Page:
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  • Similarly in the EAE model


    Similarly in the EAE model, Chalmin et al. previously demonstrated that EBI2 and CH25H might be responsible for the efficient egress of differentiated Th17 cells from the draining lymph nodes [31]. As discussed above, in active EAE we did not find differences in EAE development and only the transfer model could reveal a role of EBI2 expression on T cells for neuroinflammation [37]. Nevertheless, usage of full EBI2-KO mice may also preclude effects due to developmental MPEP Hydrochloride sale processes with redundant mechanisms in place. Our data [37] as well as previous data of others [7,8] also revealed that the EBI2–7α,25-OHC system may rather have a subdominant role compared to chemokine receptors and their ligands in transmigration or localization in lymphoid tissues. Several groups focused on the expression of EBI2 and of the ligand generating enzymes in astrocytes and macrophages and showed that both cell types express EBI2 as well as the enzymes producing its ligand [[39], [40], [41], [42]]. Furthermore, EBI2 triggering via 7α,25-OHC in astrocytes was shown to inhibit LPS-induced IL-6 secretion and therefore to trigger an anti-inflammatory program [43]. Interestingly, EBI2 was also demonstrated by the same group to protect from lysolecithin-mediated demyelination in mouse ex-vivo models [44].
    Acknowledgments This work was supported by the Deutsche ForschungsgemeinschaftSFB/TR-128 to F.C.K.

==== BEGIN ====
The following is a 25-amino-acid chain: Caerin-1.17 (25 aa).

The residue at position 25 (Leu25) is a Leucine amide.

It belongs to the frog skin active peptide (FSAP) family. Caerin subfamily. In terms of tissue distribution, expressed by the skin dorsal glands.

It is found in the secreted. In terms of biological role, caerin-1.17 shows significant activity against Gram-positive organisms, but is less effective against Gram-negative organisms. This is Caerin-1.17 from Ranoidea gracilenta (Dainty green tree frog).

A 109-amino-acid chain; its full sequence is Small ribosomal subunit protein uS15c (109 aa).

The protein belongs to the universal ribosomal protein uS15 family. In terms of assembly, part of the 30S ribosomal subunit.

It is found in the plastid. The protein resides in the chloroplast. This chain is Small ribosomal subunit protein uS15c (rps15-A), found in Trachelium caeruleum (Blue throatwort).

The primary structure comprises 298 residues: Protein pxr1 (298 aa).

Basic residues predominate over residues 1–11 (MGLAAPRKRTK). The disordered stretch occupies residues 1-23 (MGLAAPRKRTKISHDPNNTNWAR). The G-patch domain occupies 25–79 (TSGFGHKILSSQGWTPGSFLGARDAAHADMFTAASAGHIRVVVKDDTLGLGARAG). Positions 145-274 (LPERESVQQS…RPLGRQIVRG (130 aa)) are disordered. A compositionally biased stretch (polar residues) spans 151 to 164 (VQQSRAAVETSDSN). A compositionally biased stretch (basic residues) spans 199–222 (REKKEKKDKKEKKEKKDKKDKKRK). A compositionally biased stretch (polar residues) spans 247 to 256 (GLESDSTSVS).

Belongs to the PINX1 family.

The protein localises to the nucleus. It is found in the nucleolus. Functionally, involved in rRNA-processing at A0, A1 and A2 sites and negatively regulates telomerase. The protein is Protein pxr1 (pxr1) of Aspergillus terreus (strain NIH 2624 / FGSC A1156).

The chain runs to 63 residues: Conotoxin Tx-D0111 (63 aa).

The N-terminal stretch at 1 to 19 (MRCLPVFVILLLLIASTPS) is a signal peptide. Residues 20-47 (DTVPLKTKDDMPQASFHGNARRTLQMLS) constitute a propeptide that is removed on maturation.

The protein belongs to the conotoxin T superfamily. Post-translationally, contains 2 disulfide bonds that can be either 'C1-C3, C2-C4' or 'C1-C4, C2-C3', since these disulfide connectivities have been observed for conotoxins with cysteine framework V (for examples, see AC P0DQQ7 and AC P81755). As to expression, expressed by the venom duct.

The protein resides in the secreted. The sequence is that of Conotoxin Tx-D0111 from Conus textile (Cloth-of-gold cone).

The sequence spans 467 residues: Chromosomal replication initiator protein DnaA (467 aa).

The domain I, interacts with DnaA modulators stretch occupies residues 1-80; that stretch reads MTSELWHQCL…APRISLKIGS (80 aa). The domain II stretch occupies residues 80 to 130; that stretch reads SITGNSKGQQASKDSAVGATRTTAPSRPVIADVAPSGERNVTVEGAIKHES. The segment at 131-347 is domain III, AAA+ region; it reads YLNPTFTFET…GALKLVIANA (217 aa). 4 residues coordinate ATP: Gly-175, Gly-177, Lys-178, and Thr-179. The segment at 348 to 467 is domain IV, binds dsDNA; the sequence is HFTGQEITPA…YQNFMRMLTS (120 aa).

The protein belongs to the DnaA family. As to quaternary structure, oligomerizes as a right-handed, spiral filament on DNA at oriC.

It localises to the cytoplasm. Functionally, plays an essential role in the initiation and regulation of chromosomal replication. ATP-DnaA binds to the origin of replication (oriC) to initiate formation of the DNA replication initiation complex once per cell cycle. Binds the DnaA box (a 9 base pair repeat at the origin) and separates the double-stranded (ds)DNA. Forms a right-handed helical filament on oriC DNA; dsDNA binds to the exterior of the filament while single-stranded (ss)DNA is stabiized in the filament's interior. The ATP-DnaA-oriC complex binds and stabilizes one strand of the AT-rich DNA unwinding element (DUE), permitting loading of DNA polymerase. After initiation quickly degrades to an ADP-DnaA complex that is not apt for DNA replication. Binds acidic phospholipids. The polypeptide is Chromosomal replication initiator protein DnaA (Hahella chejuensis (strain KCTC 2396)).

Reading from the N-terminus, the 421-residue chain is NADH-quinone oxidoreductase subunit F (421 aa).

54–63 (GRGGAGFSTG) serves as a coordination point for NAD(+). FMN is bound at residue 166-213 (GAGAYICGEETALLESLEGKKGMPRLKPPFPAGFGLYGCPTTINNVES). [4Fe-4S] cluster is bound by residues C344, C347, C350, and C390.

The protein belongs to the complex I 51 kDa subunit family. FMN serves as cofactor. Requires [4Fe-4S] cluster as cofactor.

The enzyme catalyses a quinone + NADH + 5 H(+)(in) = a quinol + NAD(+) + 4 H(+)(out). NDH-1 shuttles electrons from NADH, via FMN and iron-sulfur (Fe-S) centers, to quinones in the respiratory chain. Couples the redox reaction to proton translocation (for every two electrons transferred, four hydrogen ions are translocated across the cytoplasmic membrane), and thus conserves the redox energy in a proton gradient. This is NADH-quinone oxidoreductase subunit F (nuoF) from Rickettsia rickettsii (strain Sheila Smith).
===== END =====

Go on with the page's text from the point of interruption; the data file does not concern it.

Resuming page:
Introduction Dynamic changes in lymphocyte localization are fundamental to the rapid and efficient production of protective antibodies. Antibody responses are initiated by the relocalization of antigen-engaged B cells to the B zone-T zone (B-T) boundary where cognate interactions with T cells drive initial B cell proliferation (Kelsoe and Zheng, 1993, Okada and Cyster, 2006). Proliferating B cell blasts subsequently proceed down one of two independent pathways of migration and differentiation (Jacob et al., 1991, Liu et al., 1991). Responding B cells can migrate from the B-T boundary to extrafollicular areas where they are induced to rapidly expand and differentiate into plasmablasts and plasma cells (MacLennan et al., 2003). These transient antibody-secreting cells provide the most immediate source of antigen-specific antibodies. Alternatively, antigen-engaged B cells can localize in the central, follicular dendritic cell (FDC)-rich region of the follicle to form germinal centers (GCs) (MacLennan, 1994). B cells proliferating in GCs give rise to high-affinity clones and exit the GC as long-lived plasma cells and memory B cells (Manz et al., 2005, O\'Connor et al., 2003). This second GC-dependent pathway of B cell differentiation provides a sustained source of antibodies with enhanced antigen neutralization potential and mediates long-term immunity against reinfection. The early changes in positioning that recruit responding B cells to either the extrafollicular or the GC pathway of antibody production are therefore crucial for coordinating rapid versus long-term humoral responses. Lymphocyte mobility and homing is modulated by the chemoattractant receptor subfamily of G protein-coupled receptors (GPCRs) (Campbell et al., 2003, Rot and von Andrian, 2004). B cell migration and position are controlled to a large extent by the lymphoid chemokines CXCL13, CXCL12, CCL19, and CCL21 and the regulated expression of their receptors CXCR5, CXCR4, and CCR7 (Allen et al., 2004, Forster et al., 1996, Forster et al., 1999, Hargreaves et al., 2001, Nie et al., 2004, Reif et al., 2002). Homing of B cells to B cell follicles is dependent on their expression of CXCR5 (Forster et al., 1996), whereas their movement to the B-T boundary after antigen encounter is directed by the rapid upregulation of CCR7 (Reif et al., 2002). As activated B cells differentiate into plasma cells, they downregulate CXCR5 and CCR7 and upregulate CXCR4, which is critical for their localization in the splenic red pulp and subsequent accumulation in the bone marrow (Hargreaves et al., 2001). Expression of CXCR5 is retained on B cells seeding GCs and, together with CXCR4, mediates the organization of GCs (Allen et al., 2004). Although differential expression of these chemokine receptors on plasma cells and GC B cell plays an important role in the localization of these populations to their distinct microenviroments, it is unclear whether additional factors contribute to the migration of activated B cells to extrafollicular sites versus follicular GCs.